I am teaching our “mathematics for liberal arts” course for the first time. This is a topics course, so I can teach whatever I like; I have chosen to do a Pólya-type problem solving course.

In class, the procedure will likely go like this: students get new problems to work on on Mondays and Fridays. Students will work on old problems on Wednesdays.

The grading of the course has five components: problem reports, correct solutions to problems, quizzes, a final exam, and a project. Without going into too much detail, here is how the final grades will be determined:

• Students will get at least a C if they provide a modest amount of evidence that they have achieved the learning goals (see below) and get at least a CD on the final exam (“CD” is like a C- or D+).
• Students will get at least a B if they provide a good amount of evidence that they have achieved the learning goals (see below), do well on the quizzes, do a project, and get at least a BC on the final exam (“BC” is like a B- or C+).
• Students will get at an A if they provide a whole lot of evidence that they have achieved the learning goals (see below), do well on the quizzes, do a really good project, get at least a AB on the final exam (“AB” is like a A- or B+), and get correct solutions to many of the problems.

In short, C students are able to demonstrate good habits of mind, B students are also able to understand and replicate solutions, and A students are also able to generate solutions to problems.

The learning goals are this:

• You will improve your written and verbal communication skills.
• You will be in the habit of providing and demanding evidence for any assertion.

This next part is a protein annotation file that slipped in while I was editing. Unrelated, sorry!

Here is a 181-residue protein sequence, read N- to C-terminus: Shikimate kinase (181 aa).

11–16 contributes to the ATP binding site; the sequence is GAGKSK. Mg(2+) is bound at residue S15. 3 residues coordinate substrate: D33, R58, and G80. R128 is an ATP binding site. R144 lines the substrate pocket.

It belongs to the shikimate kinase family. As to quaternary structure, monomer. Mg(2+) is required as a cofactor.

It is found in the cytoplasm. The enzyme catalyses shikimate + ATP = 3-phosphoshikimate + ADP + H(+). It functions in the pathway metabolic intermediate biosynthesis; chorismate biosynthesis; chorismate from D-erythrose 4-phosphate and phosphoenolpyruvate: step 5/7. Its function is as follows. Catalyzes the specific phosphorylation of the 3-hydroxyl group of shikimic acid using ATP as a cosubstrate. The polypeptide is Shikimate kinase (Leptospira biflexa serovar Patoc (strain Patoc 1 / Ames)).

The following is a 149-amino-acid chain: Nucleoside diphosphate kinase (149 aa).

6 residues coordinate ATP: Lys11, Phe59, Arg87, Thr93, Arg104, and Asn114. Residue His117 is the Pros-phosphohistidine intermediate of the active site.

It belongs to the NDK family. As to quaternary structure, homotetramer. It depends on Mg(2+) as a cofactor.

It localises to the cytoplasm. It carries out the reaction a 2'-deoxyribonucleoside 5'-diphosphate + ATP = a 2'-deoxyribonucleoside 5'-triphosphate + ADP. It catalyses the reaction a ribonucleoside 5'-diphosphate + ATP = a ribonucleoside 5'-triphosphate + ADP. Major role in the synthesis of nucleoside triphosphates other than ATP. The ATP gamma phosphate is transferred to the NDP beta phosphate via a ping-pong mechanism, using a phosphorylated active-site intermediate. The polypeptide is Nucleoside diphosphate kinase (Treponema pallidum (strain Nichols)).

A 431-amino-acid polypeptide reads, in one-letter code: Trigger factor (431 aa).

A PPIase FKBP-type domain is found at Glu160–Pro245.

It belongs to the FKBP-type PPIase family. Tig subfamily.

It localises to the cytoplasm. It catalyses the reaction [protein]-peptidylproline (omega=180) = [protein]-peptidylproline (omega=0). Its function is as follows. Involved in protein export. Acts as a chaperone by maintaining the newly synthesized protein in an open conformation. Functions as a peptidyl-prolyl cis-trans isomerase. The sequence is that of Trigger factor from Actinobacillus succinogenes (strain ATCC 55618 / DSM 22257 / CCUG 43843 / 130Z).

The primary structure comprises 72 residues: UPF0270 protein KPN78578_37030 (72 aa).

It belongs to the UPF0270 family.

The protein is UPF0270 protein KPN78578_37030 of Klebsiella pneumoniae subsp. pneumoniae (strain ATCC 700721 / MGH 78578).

• You will be in the habit of employing supposition when you encounter new ideas (“What if the idea were tweaked to be slightly different. What would happen then?).
• You will be in the habit of employing different perspectives by determining how other people think

• You will be in the habit of making connections between new ideas and old.
• You will be in the habit of planning before acting.
• You will be in the habit of using heuristics (“rules of thumb”) to help you solve problems.

The way students demonstrate evidence that they are achieving the goals is this: each student specifically states which of the learning goals were “used” in the problem report. For example, the first problem in class is a simple variation of the game nim; I would expect many students might claim that had to employ different Perspectives in solving the game, since they will have to think about how the opponent will respond to each move. Additionally, the student might have a partial solution strategy; if the student provides a “proof” of why the strategy is guaranteed to work, the student can also claim that they displayed evidence of the Evidence goal.

So the students are responsible for realizing what they did (although I have a grader who is going to verify that the students did what they said they did). I like this because it encourages students to use these good habits (“I need a Connections, so I had better try to think about whether this problem is related to something I know”), it forces students to reflect on what they did, and this is how most of the “real world” works (When I apply for tenure, I am the one who needs to provide the evidence that I deserve tenure. Similarly if I were to ask for a raise.).

I help my students by telling them where they can often find opportunities to provide evidence of the learning goals. For instance, students can cite each problem report as Communication, although it must be well-written to get credit. I tell students that the Game Theory questions and the Knights/Knaves/Liars/Truth-tellers problems are good for Perspectives. I also tell students to pose new, but related, problems in each problem report (from The Art of Problem Posing); this is good for satisfying the Supposition goal.

Now tell me this: what could possibly go wrong?

### 11 Responses to “Yet another grading scheme”

1. Andy "SuperFly" Rundquist Says: